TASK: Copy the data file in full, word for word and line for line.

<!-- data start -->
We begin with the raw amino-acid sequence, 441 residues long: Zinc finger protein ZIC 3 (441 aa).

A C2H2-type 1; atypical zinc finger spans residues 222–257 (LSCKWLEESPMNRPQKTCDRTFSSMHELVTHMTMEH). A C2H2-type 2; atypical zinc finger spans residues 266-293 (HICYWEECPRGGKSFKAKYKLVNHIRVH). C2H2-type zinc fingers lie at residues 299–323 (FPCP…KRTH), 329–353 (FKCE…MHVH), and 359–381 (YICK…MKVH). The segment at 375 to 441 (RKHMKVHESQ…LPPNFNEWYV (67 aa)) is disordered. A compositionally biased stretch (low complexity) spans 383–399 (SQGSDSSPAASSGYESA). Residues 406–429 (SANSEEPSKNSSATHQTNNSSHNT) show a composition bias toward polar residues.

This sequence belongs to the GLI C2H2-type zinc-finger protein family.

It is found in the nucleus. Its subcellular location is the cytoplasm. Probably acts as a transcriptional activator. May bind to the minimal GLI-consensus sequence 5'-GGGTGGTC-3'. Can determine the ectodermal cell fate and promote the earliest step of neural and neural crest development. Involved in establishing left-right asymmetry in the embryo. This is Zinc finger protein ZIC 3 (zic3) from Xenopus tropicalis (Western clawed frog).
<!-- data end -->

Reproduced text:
We begin with the raw amino-acid sequence, 441 residues long: Zinc finger protein ZIC 3 (441 aa).

A C2H2-type 1; atypical zinc finger spans residues 222–257 (LSCKWLEESPMNRPQKTCDRTFSSMHELVTHMTMEH). A C2H2-type 2; atypical zinc finger spans residues 266-293 (HICYWEECPRGGKSFKAKYKLVNHIRVH). C2H2-type zinc fingers lie at residues 299–323 (FPCP…KRTH), 329–353 (FKCE…MHVH), and 359–381 (YICK…MKVH). The segment at 375 to 441 (RKHMKVHESQ…LPPNFNEWYV (67 aa)) is disordered. A compositionally biased stretch (low complexity) spans 383–399 (SQGSDSSPAASSGYESA). Residues 406–429 (SANSEEPSKNSSATHQTNNSSHNT) show a composition bias toward polar residues.

This sequence belongs to the GLI C2H2-type zinc-finger protein family.

It is found in the nucleus. Its subcellular location is the cytoplasm. Probably acts as a transcriptional activator. May bind to the minimal GLI-consensus sequence 5'-GGGTGGTC-3'. Can determine the ectodermal cell fate and promote the earliest step of neural and neural crest development. Involved in establishing left-right asymmetry in the embryo. This is Zinc finger protein ZIC 3 (zic3) from Xenopus tropicalis (Western clawed frog).